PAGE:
Derek Smith, Lead Pastor LHBC
15 When they had finished breakfast, Jesus said to Simon Peter, “Simon, son of John, do you love me more than these?” He said to him, “Yes, Lord; you know that I love you.” He said to him, “Feed my lambs.” 16 He said to him a second time, “Simon, son of John, do you love me?” He said to him, “Yes, Lord; you know that I love you.” He said to him, “Tend my sheep.” 17 He said to him the third time, “Simon, son of John, do you love me?” Peter was grieved because he said to him the third time, “Do you love me?” and he said to him, “Lord, you know everything; you know that I love you.” Jesus said to him, “Feed my sheep. 18 Truly, truly, I say to you, when you were young, you used to dress yourself and walk wherever you wanted, but when you are old, you will stretch out your hands, and another will dress you and carry you where you do not want to go.” 19 (This he said to show by what kind of death he was to glorify God.) And after saying this he said to him, “Follow me.”
Theodore Roosevelt once said, “The only man who never makes a mistake is the man who never does anything.” Thomas Edison spent more than $100,000 to obtain 6,000 different fiber specimens, and only three of them proved satisfactory. He was quoted as saying, “I have not failed. I’ve just found 10,000 ways that won’t work.” His friend Henry Ford was right when he said that failure was the “opportunity to begin again, more intelligently.” As one simple man once put it, “if you ain’t failin’ you ain’t tryin’!” Proverbs 24:16 says, “the righteous falls seven times and rises again”
Failure has a way of growing us, or better yet, the Lord has a way of growing us through our failures. If there is anyone who understood failure in the Bible it was Peter. As Christ was being led to the cross Peter denied the Lord three times, the last time being an expletive laced rebuttal to a little girl. Talk about failing! Peter was devastated. The man he had vowed never to leave, his Lord and personal friend, he had vehemently denounced in His greatest time of need. Scripture says after the third denial their eyes met and Peter couldn’t stand the pain. Broken and weeping he ran from the crowd in shame and despair. The Lord appears to Peter and the others after His resurrection not many days later and there is excitement and jubilation, but for Peter that hurt and guilt remained. In John 21 we find him back to his old way of life, fishing. Quite possibly he was giving up on his calling to lead the church seeing himself as damaged unusable goods. “I’ll just return to what I know,” Peter thought, but he can’t even do that right. He fishes all night and catches nothing.
Right there, in the midst of his brokenness, at the height of shame and guilt which has now turned to flight, Jesus appears. From the very first second of this appearance he pours out grace on Peter and the disciples and rekindles their calling and passion for ministry. First, consider the miracle. Right before this it says Jesus performs the exact same miracle He performed on the day He called them to follow Him. Jesus told them just three years earlier, after a night fishing with no fish to show for it, to cast their nets on the other side of the boat. Scripture tells us right then they had a catch of fish so large they couldn’t haul it in (Luke 5:1-11). Now, the same miracle, taking Peter and the disciples back to the first day they met reminding them of that call and all the miracles and ministry they had seen and done together. It also affirmed that His grace is sufficient. Second, consider the setting. John 21:9 says when they got to land with the fish Jesus had started a charcoal fire. The only other time a charcoal fire is spoken of in the gospel of John is the one where Peter was standing warming himself as he denied Christ three times. Christ reenacts that moment, and I’m sure as soon as they made eye contact seated at that fire the sting of Peter’s sin reignited in his heart. The Lord had to take him back to the failure in order to set him free from it. Third, consider the questions. Peter had three denials, and Christ asked three times for Peter to reaffirm his love. Through this series of questions Christ Jesus showers Peter with His grace and reminds him that the call on his life had only just begun, with the main idea being faithful service to the sheep is founded on love for the shepherd.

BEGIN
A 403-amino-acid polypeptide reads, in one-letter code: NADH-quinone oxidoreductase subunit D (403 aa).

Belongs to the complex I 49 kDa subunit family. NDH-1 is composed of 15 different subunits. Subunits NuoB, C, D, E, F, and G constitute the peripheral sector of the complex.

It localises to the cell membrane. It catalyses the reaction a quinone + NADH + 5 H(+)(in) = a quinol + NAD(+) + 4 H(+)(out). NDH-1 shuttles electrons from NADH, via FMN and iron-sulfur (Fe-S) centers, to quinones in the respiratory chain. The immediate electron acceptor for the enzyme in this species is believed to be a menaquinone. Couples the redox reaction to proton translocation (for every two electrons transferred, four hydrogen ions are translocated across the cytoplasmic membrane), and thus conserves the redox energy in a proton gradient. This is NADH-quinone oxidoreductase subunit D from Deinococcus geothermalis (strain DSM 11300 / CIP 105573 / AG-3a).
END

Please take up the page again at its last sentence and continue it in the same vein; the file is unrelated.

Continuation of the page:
I’ve got some great news today, the greatest news ever told, Jesus is the Lord of our mistakes. Through His death on the cross all our sin, shame, and guilt is taken away. Our effectiveness in serving the Lord is not based on our faithfulness as much as it is based on His. Know today that no matter what failures you’ve had in life Jesus died to pay for each one, and He rose from the dead so we can victoriously serve Him. There is no condemnation for those who are in Christ Jesus, so don’t let the enemy tell you otherwise. Child of God, you are loved, empowered, and equipped by the Lord so don’t quit. We all will fail, but this never means we are failures. Run to the Lord and rest in His love and grace. He is the Lord of our mistakes.
PRAYER FOR TODAY:
Father God, I have failed you so many times. Like the Apostle Paul declared, “I am the chief of sinners.” However, I thank You for saving my soul. I am forever grateful for You sending Your Son to pay for my sin. I know there is no condemnation for those who are in Christ, and I’m grateful for the privilege to be able to serve You still. In Jesus name I pray, amen.
MEMORY VERSE OF THE WEEK:
2 Thessalonians 3:5
May the Lord direct your hearts to the love of God and to the steadfastness of Christ.